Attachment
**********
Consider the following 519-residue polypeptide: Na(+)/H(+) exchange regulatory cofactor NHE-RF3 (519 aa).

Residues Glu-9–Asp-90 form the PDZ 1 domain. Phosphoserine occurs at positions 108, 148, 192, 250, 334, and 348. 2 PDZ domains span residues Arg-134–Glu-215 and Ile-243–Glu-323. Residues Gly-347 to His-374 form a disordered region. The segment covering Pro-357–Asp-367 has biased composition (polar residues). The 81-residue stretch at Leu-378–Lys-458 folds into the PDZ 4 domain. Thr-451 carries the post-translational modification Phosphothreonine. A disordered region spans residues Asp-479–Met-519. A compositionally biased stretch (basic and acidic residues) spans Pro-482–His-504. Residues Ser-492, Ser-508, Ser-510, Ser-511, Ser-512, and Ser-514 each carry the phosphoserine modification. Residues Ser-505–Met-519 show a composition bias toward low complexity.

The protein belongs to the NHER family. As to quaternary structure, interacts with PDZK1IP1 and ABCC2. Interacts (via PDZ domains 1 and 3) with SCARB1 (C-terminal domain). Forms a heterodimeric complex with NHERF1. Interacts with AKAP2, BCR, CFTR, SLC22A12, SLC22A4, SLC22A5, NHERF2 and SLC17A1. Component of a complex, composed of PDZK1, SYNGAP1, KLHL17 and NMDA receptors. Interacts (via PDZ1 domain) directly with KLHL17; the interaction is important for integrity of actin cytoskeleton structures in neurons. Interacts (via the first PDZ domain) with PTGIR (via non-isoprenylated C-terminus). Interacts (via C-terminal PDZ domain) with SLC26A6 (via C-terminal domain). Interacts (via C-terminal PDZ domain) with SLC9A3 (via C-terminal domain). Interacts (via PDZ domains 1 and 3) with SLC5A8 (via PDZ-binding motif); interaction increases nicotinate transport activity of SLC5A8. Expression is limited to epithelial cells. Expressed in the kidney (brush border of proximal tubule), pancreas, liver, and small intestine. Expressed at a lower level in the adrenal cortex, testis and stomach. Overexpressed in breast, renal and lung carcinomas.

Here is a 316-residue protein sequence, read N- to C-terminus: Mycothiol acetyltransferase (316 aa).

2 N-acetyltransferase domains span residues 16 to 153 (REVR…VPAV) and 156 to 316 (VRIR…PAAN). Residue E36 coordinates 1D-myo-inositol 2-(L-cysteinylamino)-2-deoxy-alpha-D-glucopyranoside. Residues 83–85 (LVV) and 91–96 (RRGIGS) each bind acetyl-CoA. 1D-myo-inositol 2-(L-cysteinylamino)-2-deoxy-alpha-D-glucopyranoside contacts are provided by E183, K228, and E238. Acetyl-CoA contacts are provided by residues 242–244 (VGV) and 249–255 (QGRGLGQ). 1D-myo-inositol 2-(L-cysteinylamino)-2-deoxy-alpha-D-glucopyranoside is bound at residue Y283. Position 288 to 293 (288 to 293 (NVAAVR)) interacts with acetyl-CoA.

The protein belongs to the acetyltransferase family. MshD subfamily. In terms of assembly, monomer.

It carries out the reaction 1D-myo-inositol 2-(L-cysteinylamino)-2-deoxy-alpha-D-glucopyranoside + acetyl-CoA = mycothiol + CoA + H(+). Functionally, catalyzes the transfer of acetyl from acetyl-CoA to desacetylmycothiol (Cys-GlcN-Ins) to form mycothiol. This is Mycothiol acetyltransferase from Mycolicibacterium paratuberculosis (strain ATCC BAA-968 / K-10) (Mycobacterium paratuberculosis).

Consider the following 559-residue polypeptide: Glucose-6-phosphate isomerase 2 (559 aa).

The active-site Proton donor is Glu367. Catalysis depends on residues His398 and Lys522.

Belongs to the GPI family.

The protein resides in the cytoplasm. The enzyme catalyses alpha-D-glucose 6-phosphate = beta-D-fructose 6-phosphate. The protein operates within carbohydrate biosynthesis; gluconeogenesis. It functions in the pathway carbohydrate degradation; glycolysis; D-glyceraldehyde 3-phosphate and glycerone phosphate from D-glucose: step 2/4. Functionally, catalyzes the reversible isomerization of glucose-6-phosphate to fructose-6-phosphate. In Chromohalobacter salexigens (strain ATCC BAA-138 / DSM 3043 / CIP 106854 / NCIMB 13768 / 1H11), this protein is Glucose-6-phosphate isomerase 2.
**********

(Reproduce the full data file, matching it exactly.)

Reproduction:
Consider the following 519-residue polypeptide: Na(+)/H(+) exchange regulatory cofactor NHE-RF3 (519 aa).

Residues Glu-9–Asp-90 form the PDZ 1 domain. Phosphoserine occurs at positions 108, 148, 192, 250, 334, and 348. 2 PDZ domains span residues Arg-134–Glu-215 and Ile-243–Glu-323. Residues Gly-347 to His-374 form a disordered region. The segment covering Pro-357–Asp-367 has biased composition (polar residues). The 81-residue stretch at Leu-378–Lys-458 folds into the PDZ 4 domain. Thr-451 carries the post-translational modification Phosphothreonine. A disordered region spans residues Asp-479–Met-519. A compositionally biased stretch (basic and acidic residues) spans Pro-482–His-504. Residues Ser-492, Ser-508, Ser-510, Ser-511, Ser-512, and Ser-514 each carry the phosphoserine modification. Residues Ser-505–Met-519 show a composition bias toward low complexity.

The protein belongs to the NHER family. As to quaternary structure, interacts with PDZK1IP1 and ABCC2. Interacts (via PDZ domains 1 and 3) with SCARB1 (C-terminal domain). Forms a heterodimeric complex with NHERF1. Interacts with AKAP2, BCR, CFTR, SLC22A12, SLC22A4, SLC22A5, NHERF2 and SLC17A1. Component of a complex, composed of PDZK1, SYNGAP1, KLHL17 and NMDA receptors. Interacts (via PDZ1 domain) directly with KLHL17; the interaction is important for integrity of actin cytoskeleton structures in neurons. Interacts (via the first PDZ domain) with PTGIR (via non-isoprenylated C-terminus). Interacts (via C-terminal PDZ domain) with SLC26A6 (via C-terminal domain). Interacts (via C-terminal PDZ domain) with SLC9A3 (via C-terminal domain). Interacts (via PDZ domains 1 and 3) with SLC5A8 (via PDZ-binding motif); interaction increases nicotinate transport activity of SLC5A8. Expression is limited to epithelial cells. Expressed in the kidney (brush border of proximal tubule), pancreas, liver, and small intestine. Expressed at a lower level in the adrenal cortex, testis and stomach. Overexpressed in breast, renal and lung carcinomas.

Here is a 316-residue protein sequence, read N- to C-terminus: Mycothiol acetyltransferase (316 aa).

2 N-acetyltransferase domains span residues 16 to 153 (REVR…VPAV) and 156 to 316 (VRIR…PAAN). Residue E36 coordinates 1D-myo-inositol 2-(L-cysteinylamino)-2-deoxy-alpha-D-glucopyranoside. Residues 83–85 (LVV) and 91–96 (RRGIGS) each bind acetyl-CoA. 1D-myo-inositol 2-(L-cysteinylamino)-2-deoxy-alpha-D-glucopyranoside contacts are provided by E183, K228, and E238. Acetyl-CoA contacts are provided by residues 242–244 (VGV) and 249–255 (QGRGLGQ). 1D-myo-inositol 2-(L-cysteinylamino)-2-deoxy-alpha-D-glucopyranoside is bound at residue Y283. Position 288 to 293 (288 to 293 (NVAAVR)) interacts with acetyl-CoA.

The protein belongs to the acetyltransferase family. MshD subfamily. In terms of assembly, monomer.

It carries out the reaction 1D-myo-inositol 2-(L-cysteinylamino)-2-deoxy-alpha-D-glucopyranoside + acetyl-CoA = mycothiol + CoA + H(+). Functionally, catalyzes the transfer of acetyl from acetyl-CoA to desacetylmycothiol (Cys-GlcN-Ins) to form mycothiol. This is Mycothiol acetyltransferase from Mycolicibacterium paratuberculosis (strain ATCC BAA-968 / K-10) (Mycobacterium paratuberculosis).

Consider the following 559-residue polypeptide: Glucose-6-phosphate isomerase 2 (559 aa).

The active-site Proton donor is Glu367. Catalysis depends on residues His398 and Lys522.

Belongs to the GPI family.

The protein resides in the cytoplasm. The enzyme catalyses alpha-D-glucose 6-phosphate = beta-D-fructose 6-phosphate. The protein operates within carbohydrate biosynthesis; gluconeogenesis. It functions in the pathway carbohydrate degradation; glycolysis; D-glyceraldehyde 3-phosphate and glycerone phosphate from D-glucose: step 2/4. Functionally, catalyzes the reversible isomerization of glucose-6-phosphate to fructose-6-phosphate. In Chromohalobacter salexigens (strain ATCC BAA-138 / DSM 3043 / CIP 106854 / NCIMB 13768 / 1H11), this protein is Glucose-6-phosphate isomerase 2.